Tuesday, 17 July 2018

Operation Koala at Bargo by Pamela King.

Flowers
The night was still, the Milky Way glistened and sparkled but there was a chill in the air. The dingoes were restless.

Those living in the house, Merri, Flowers and Napoleon, repeatedly rose from the comfort of their arm chairs to go out and check the fence lines. The family’s investigation revealed nothing unusual and everyone settled for the night.

At midnight, savage snarls and spitting of a large animal rent the air. Merri whimpered at the door.

A dingo screeched. Someone screamed, “It’s got Flowers". Clad only in my night dress and grabbing a torch, Berenice rushed out into the night to save poor Flowers. Her son Ken grabbed a shot gun and thundered behind her.

Vicious snarling echoed from the other side of the fence. Something was savagely attacking Flowers. Merri joined her. Both courageously tried to fight off the intruder.



Who or what was it and why was it attacking the Dingoes?

A frenzy of fury resulted in a loud crash against the fence. Then, quiet, as the animal disappeared into the long grass.

Flashing the torch, Berenice first checked Flowers and Merri were unharmed. Looking around she was amazed to see an indignant Koala preparing for another onslaught.

Crash, as he flung himself at the fence screaming once again.

Despite living in the bush for thirty years they had no idea how to handle the situation. For some inexplicable reason the koala seemed intent on getting into the dingo yards to attack them. Berenice and Ken stayed calm and carefully guided him up a nearby tree.

When he seemed content and not intending to continue his attacks everyone retired back to bed. Peace reigned. Checking the situation early the next morning they discovered him back on the ground, running along the fence and still trying to get to the dingoes.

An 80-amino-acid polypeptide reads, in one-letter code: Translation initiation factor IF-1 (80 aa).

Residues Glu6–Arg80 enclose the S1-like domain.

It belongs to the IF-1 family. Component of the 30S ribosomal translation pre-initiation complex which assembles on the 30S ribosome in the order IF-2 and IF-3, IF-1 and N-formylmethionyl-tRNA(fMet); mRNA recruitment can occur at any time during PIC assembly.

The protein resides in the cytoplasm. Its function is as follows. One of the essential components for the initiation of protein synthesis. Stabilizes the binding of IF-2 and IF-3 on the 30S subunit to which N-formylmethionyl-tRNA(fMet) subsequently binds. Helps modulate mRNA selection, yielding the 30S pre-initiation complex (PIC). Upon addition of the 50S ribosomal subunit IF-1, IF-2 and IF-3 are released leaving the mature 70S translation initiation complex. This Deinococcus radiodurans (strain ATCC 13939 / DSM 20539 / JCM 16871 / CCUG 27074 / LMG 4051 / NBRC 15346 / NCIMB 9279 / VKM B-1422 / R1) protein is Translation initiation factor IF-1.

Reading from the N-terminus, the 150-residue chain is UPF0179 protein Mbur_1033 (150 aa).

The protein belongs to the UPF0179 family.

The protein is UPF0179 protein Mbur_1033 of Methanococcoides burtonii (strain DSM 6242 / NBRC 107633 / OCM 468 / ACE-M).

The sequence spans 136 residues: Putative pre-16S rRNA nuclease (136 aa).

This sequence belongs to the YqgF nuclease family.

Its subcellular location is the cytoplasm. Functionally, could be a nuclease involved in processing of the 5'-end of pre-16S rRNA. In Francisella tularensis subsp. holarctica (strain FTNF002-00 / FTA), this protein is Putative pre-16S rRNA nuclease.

The National Parks and Wildlife Service were contacted and guaranteed to collect the trespasser the same day. There was just one condition, he had to be confined.

By now he was back up his tree, staring down nonchalantly at the steady stream of admiring neighbours gathering to see him.

They were told koalas are easy to handle; if you know how. One neighbour brought a collection of gum leaves for his breakfast, and he appeared content.

Another neighbour, reading from a book on caring for koalas, assured Ken he would not attack.  Not taking any risks, and determined to catch him without injury, Ken bound his arms with bags, reached up into the tree, then gently lifted him down.

The Koala had not read the book. He suddenly sprang into action, flipped right over and sunk all fours into Kens arms, all the time screaming furiously. Everyone watching collapsed into a heap laughing. Ken finally herded the visitor into a large dog crate where he settled down to finish his gum leaves in peace. During the afternoon a helicopter arrived to collect the koala.

For all the drama and minor injuries, Berenice felt proud to have had this unique native animal residing in her trees but knew his welfare could only be assured in the hands of those who understood the animal.

He was probably a victim of progress. At the time the M5 was being cut through local bushland, and many native animals had their habitat destroyed, or at the least, disturbed. 


The Walters and their neighbours had seen small mobs of wallabies making their appearance and were delighted to catch glimpses of the graceful members of our native fauna. The previous dingo breeding season, they had even heard the far off call of a wild Dingo from the distant gorges.

But with miles of bushland around them, she wondered why that Koala wanted so desperately to get into the house yard. Out of loneliness? Or did he seek the company of another animal he recognised as native?

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